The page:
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In April 2020, the nature of work shifted drastically as many businesses in the Atlanta area transitioned their non-essential employees to remote work in response to the COVID-19 pandemic. Now, with vaccinations on the rise, companies are starting to think about what a future return to the workplace could look like.

A year of remote work has shown businesses that there’s a lot to consider before making that transition. The most significant takeaway: Employees can get a lot done outside of the office, even under the most extreme circumstances. Expectations around remote work and the nature of the office have been redefined. And just as there was a learning curve when first transitioning to remote work, there will also be one when working in the office becomes safe again in our community.

Over the past year[i], Georgia Commute Options surveyed nearly 3,000 members of the Atlanta region’s workforce to better understand employees’ perspectives on remote work. The survey asked respondents to share their experiences with remote work and their expectations going forward. The insights shared in this survey and accompanying discussion groups can guide employers with their plans for returning to the workplace.

What follows are some of the top takeaways this research revealed. Plus, we have included two free resources for you to use with your teams right now.

Employee Demand for a Hybrid Workweek Has Grown

The question that’s on almost everyone’s mind: Is remote work here to stay? The answer is a resounding “yes.”

Across the board, survey respondents showed strong support for having more remote workdays in the future. In April 2020, survey respondents indicated that they wanted at least 2.5 remote workdays per week once the pandemic was over. By August 2020, this demand increased to 3.2 remote workdays each week and has held steady ever since. In fact, many participants in the discussion groups stated that they would be disappointed or would consider leaving their employer if they weren’t offered remote work options in the future.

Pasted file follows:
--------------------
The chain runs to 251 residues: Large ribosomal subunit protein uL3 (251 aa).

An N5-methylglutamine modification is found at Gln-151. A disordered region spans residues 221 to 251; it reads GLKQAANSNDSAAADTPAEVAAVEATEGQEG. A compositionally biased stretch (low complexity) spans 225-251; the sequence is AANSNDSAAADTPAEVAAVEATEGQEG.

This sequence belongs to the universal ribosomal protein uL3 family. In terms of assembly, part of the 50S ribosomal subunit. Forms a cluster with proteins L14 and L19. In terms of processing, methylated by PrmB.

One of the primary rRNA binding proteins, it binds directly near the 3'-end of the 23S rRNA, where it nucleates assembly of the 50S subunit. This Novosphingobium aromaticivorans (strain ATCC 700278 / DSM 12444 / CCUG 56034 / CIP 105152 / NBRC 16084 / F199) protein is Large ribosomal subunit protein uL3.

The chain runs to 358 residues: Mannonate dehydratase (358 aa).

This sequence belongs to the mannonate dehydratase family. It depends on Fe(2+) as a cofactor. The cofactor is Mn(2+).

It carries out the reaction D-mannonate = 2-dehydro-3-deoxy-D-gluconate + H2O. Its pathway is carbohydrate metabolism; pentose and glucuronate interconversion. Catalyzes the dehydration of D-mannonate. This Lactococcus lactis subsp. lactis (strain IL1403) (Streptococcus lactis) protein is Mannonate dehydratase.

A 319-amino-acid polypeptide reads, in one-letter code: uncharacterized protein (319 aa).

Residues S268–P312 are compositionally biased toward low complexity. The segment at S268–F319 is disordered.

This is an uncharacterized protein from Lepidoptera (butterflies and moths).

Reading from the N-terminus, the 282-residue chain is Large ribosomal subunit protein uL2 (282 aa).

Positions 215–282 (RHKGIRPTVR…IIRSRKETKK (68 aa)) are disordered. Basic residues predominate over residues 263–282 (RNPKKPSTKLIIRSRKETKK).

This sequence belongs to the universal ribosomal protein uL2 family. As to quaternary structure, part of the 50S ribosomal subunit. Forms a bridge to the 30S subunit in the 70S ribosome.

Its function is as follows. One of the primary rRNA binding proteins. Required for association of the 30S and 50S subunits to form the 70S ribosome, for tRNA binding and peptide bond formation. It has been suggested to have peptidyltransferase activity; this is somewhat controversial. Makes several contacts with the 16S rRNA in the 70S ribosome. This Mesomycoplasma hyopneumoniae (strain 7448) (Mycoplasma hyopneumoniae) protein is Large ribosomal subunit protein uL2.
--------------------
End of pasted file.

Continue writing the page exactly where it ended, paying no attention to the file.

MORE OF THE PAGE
What’s behind this strong demand? It’s not just that people have become used to remote work. The data shows that there are real benefits to working from home.

The top two benefits are linked to the recouped time and money and reduced stress because they do not commute. Based on responses gathered over four survey periods, more than 70% of respondents said they were saving money by not commuting. Nearly 60% said the lack of a commute reduced their stress. The primary hesitations people had around returning to the workplace were also related to the commute. Over 50% of respondents felt very concerned or somewhat concerned about returning to the stress of commuting, and over 40% expressed concern about the cost of commuting.

Our survey also showed that employees have more time for healthier habits—like getting more sleep and spending time with family—when working remotely. Importantly, an average of 44% of respondents reported being more productive throughout their time at home than in the office.

There is still a place for the office, though. It’s important to note that the majority of respondents favored working remotely part-time, not full-time. This finding suggests that, while remote work has proved to be a net positive, employees still value in-person interaction. Part-time in-office work could also resolve emerging challenges like the struggle to unplug from work and concerns from managers about declining staff morale. Nearly 75% of all survey respondents want to work in the office at least 1 day a week. Companies will find the greatest benefit from supporting hybrid workweeks for their employees.